Occasionally, a long-term Mayor will forget that he or she is under, not above, the law. Especially when a law was adopted by the initiative of the municipal voter exercising the precious right to
initiate local laws, the act of a Mayor attempting to override the law by fiat is unacceptable. This happened, again in the City of Trenton, during 2008 when the citizens complained that Trenton
Mayor Douglas Palmer was not enforcing the City’s residency law, a law put into being by a citizens’ referendum in 1973.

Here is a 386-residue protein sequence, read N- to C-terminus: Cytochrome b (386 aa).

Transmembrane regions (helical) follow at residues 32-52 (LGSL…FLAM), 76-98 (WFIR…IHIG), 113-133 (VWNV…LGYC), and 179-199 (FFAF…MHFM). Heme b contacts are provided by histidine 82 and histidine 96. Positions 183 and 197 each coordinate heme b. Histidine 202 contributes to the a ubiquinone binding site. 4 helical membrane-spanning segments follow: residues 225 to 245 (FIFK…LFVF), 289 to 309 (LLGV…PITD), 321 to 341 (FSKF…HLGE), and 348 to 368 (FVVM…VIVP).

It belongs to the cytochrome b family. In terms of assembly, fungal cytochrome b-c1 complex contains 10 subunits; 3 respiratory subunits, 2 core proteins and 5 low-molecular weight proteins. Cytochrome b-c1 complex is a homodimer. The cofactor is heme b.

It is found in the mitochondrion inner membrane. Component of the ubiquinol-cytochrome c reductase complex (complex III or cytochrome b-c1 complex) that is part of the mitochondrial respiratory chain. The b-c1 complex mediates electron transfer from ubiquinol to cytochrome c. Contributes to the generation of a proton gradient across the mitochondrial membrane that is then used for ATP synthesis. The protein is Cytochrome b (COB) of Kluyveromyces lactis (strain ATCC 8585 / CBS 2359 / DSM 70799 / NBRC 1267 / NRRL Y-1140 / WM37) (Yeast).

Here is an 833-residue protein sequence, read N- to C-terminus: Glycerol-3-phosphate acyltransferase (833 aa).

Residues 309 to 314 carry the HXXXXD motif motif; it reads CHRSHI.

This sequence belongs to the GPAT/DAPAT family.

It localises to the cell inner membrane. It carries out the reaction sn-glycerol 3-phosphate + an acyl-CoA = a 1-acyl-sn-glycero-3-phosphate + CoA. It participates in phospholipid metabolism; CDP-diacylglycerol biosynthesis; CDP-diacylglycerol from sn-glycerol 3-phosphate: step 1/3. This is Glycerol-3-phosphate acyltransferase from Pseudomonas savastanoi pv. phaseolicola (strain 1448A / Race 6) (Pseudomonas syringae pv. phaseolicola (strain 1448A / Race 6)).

In this instance, both the trial court agreed with the citizens. In the Spring of 2008, the trial judge ruled that Trenton’s residency law required its civilian police director to be a bona fide resident as a condition of holding his office as Police Director. The court ordered the position to be vacated. The Mayor, claiming to have a “power to waive” the local ordinance requirements, appealed to the Appellate Division. In a published decision entitled Forester v. Palmer, 401 N.J. Super., 286 (App. Div., 2008) the Appellate Division affirmed the trial court, ordering the Director’s position vacant as of September 23, 2008, (less than a year after Katz & Dougherty filed its complaint to start the removal process).